This Day in National/World Weather History ...
 21 October 1934 → A severe windstorm lashed the Pacific Northwest coast. In Washington, 22 deaths were reported and $1.7 million in damage was done, mainly to timber. Winds reached 87 mph at North Head, and waves reached 20 feet high on Puget Sound.
 21 October 1975 → Carlton Fisk made history on this day because of a walk-off home run in the 1975 World Series, after it had been postponed by rain for three days.
 21 October 1997 → The World Series game in Cleveland between the Indians and the Florida Marlins featured showers and very chilly weather for baseball: temperatures in the 40s with 25 mph winds. Florida won the game 14 to 11. The next day the two teams played in Cleveland again, with snow showers and temperatures only in the 30s. That time Cleveland won 10-3.

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December 12, 1968:

An intense blizzard visited most of South Dakota and Minnesota on the 12th and 13th of December. The storm began in the western part of South Dakota on the morning of the 12th, then spread into the eastern part of the state and into west central Minnesota by that afternoon, where it continued into the morning of the 13th. Snow was preceded by freezing rain, and in west central Minnesota, with thunder and lightning as well. Winds of over 50 mph caused blowing and drifting snow, which occasionally reduced visibilities to near zero. Gusts reached 70 mph in many places. Temperatures falling to near zero during the day also resulted in dangerously low wind chills, particularly in Minnesota. The eastern half of South Dakota into west central Minnesota experienced the most severe blizzard conditions. Many schools were closed, and most other activities were greatly curtailed. Automobile accidents were numerous across the area. Numerous utility lines were downed, and power and telephone outages were numerous due to the high winds. Power outages from less than an hour up to 12 hours were common across Minnesota. Snowfall ranged from around one inch in western South Dakota, to five inches in eastern South Dakota, to five to ten inches in west central Minnesota. One death in South Dakota was attributed to the storm when a man died of exposure to the cold near Allen in southwest South Dakota. In Minnesota, one man was found frozen to death near his car after it had run into the ditch several miles northwest of Boyd in Lac Qui Parle County. Another man was killed by a train when his car became stalled on a railroad crossing at Hancock. 5 inches of snow fell at Watertown, Sisseton, and Webster with 6 inches at Clear Lake.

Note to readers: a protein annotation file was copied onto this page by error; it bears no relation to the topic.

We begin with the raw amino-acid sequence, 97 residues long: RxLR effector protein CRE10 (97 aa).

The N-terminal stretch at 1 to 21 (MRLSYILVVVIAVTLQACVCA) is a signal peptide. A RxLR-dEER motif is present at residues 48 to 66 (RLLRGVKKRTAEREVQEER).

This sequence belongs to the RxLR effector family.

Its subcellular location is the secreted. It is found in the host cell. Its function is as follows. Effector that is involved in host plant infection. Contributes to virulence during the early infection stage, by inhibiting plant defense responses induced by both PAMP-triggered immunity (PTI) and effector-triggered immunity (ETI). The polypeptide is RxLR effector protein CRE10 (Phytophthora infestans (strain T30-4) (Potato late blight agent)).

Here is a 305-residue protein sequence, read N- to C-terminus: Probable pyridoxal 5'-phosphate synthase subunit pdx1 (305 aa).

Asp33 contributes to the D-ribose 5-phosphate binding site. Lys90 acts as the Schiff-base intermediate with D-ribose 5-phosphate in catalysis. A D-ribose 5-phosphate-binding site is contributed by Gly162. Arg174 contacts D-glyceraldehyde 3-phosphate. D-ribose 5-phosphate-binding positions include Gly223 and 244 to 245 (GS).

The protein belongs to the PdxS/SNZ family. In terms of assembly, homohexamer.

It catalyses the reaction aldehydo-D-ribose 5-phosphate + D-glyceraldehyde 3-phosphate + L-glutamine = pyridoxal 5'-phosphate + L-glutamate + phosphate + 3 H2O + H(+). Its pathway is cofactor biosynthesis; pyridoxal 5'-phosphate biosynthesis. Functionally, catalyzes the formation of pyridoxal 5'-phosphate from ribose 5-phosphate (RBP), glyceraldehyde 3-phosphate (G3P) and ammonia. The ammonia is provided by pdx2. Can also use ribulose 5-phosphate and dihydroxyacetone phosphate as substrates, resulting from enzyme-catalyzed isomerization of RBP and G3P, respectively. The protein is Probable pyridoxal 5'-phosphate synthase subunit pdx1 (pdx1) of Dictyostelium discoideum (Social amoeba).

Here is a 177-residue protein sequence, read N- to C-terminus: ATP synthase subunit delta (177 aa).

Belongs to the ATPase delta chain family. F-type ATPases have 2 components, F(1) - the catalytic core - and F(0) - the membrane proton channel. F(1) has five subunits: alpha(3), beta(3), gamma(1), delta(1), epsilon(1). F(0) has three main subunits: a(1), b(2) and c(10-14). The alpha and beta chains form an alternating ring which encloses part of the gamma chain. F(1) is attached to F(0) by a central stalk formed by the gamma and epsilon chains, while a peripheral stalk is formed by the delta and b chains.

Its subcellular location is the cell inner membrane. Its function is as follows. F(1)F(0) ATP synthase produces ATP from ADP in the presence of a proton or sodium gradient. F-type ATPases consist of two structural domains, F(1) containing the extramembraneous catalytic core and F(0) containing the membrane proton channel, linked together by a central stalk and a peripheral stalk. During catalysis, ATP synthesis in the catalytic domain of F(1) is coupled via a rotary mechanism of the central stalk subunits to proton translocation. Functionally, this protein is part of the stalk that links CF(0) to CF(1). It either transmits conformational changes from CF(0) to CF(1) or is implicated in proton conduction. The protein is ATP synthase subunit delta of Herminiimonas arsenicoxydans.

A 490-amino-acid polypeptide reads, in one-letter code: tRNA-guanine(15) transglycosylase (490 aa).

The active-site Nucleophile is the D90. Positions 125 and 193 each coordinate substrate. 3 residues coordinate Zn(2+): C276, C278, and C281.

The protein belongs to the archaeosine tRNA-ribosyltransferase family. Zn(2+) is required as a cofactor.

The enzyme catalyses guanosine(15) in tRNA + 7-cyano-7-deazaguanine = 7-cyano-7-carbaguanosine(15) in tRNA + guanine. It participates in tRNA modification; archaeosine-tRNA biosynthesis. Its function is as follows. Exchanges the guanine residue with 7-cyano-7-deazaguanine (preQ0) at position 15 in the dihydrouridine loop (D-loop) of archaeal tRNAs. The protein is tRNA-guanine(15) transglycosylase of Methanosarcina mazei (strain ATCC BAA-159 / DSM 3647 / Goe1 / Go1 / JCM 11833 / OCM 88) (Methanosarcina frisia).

Record Highs: Record Lows:
Aberdeen: 54 (1924) Aberdeen: -28 (1893)
Kennebec: 62 (1939) Kennebec: -25 (1932)
Mobridge: 53 (1957) Mobridge: -26 (1917)
Pierre: 58 (1939) Pierre: -14 (2000)
Sisseton: 51 (1998) Sisseton: -19 (1903)
Timber Lake: 53 (1957) Timber Lake: -22 (1932)
Watertown: 57 (1913) Watertown: -24 (1932)
Wheaton: 53 (1998) Wheaton: -21 (2000)

Record Precipitation: Record Snowfall:
Aberdeen: 0.11" (1968) Aberdeen: 2.0" (1926)
Kennebec: 0.40" (1902) Kennebec: 5.0" (1902)
Mobridge: 0.11" (1968) Mobridge: 1.8" (1968)
Pierre: 0.48" (1902) Pierre: 6.3" (1902)
Sisseton: 0.25" (1995) Sisseton: 2.5" (1983)
Timber Lake: 0.15" (1926) Timber Lake: 3.0" (1968)
Watertown: 0.46" (1968) Watertown: 4.0" (1968)
Wheaton: 0.39" (1937) Wheaton: 2.3" (1983)


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